Listen to Silence | Day Twenty-Two

"Within you there is a stillness and a sanctuary to which you can retreat at any time and be yourself." ~Hermann Hesse
“Silence is a source of great strength.” ~ Lao Tzu

Regardless of personality type, social butterfly or introspective turtle, everyone benefits from times of solitude and quietness.

We need to be alone with our thoughts and more able to listen, giving stress and worry two free passes out the back door.

Have you ever watched an infant looking around at their new world, silently? Wide-eyed. Quiet.

And then somehow we have classrooms full of children with hyperactivity disorders who crave stimulation and seem uncomfortable without noise.

Susan Dermond, in her book “Calm and Compassionate Children” writes these words:
“Inner calm needs silence and solitude to develop. In my many years as an educator, I have noticed that families whose children are calmest usually have a common characteristic: their parents have given them the gift of silence. To have time for their own thoughts, to get in touch with their own feelings, to imagine -- for these pursuits children need quiet time.”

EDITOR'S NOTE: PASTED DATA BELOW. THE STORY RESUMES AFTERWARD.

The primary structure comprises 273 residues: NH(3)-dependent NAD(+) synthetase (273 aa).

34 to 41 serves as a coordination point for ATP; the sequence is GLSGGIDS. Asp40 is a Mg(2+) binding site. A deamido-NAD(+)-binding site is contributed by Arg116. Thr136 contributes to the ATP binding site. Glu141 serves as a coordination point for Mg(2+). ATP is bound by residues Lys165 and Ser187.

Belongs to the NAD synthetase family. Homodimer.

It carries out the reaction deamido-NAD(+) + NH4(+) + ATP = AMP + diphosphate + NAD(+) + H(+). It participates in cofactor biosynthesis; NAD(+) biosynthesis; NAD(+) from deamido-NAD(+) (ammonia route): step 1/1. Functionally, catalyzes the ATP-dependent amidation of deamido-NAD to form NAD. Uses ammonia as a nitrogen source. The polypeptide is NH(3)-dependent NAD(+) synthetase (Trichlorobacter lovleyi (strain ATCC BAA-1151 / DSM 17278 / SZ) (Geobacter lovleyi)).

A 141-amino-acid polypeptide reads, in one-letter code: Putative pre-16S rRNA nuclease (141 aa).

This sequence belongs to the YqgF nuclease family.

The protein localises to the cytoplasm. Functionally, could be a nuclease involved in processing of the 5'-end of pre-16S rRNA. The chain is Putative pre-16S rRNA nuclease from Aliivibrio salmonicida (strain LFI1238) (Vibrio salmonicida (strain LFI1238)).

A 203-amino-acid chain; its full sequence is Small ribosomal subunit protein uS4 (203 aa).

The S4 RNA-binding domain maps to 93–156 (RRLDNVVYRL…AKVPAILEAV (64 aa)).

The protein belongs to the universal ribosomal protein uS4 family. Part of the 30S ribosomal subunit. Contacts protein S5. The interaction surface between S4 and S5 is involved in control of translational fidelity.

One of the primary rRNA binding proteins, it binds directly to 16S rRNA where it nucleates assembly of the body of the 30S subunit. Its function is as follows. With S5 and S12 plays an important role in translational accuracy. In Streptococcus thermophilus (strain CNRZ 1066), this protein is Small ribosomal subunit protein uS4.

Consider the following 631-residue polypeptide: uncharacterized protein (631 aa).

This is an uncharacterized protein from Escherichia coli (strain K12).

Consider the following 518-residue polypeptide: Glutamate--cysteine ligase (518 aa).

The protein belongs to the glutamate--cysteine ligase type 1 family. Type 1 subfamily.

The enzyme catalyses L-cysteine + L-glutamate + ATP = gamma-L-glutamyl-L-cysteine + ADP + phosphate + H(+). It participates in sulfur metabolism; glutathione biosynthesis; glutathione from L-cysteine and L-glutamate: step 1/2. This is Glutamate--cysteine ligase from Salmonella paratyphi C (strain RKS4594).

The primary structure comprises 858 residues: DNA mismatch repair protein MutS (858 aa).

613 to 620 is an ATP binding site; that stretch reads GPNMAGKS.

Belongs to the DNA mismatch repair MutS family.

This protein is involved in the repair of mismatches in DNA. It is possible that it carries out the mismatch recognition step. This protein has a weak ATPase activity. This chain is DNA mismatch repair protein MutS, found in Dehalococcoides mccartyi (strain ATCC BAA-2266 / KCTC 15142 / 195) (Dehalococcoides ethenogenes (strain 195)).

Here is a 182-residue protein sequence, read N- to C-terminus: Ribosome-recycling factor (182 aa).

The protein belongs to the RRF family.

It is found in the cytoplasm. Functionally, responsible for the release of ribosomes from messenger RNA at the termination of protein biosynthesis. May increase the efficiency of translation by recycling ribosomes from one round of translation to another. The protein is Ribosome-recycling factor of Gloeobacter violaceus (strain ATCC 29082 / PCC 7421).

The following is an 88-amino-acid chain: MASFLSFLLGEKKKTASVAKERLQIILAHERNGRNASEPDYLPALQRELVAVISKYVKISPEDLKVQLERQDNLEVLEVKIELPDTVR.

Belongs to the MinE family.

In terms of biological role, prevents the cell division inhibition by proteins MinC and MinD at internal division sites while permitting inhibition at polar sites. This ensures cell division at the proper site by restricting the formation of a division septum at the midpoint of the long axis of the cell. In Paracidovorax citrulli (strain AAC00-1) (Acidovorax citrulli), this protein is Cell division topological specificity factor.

Appreciation for silence doesn’t come naturally. We must teach it. Model it. Make it a priority. We might need to drop a few after-school activities. We might need to teach ourselves to turn off the computer and grab a book. We might need to take a night walk, staring up at the starry sky.

I have always been afraid of the silent spaces in conversation. I’m not sure why. But I’m learning to accept silence as positive space. Space to breath. Space to embrace, unafraid.

This fall, we’re planning to set aside time as a family where no one is plugged in to anything. To enjoy games by the fire. To read stories together. To just be still and watch the fake flames in the gas fireplace.

We’ll continue our nature walks where you don’t talk -- just listen to leaves crunching and birds chirping.

We’ll listen to the sound of silence.

Because it will make us happy.

“The skill of introspection helps us develop the self-control that leads to kindness.” 
Susan Dermond

Click here to read the rest of the posts in the series, 31 Days to Happier Children.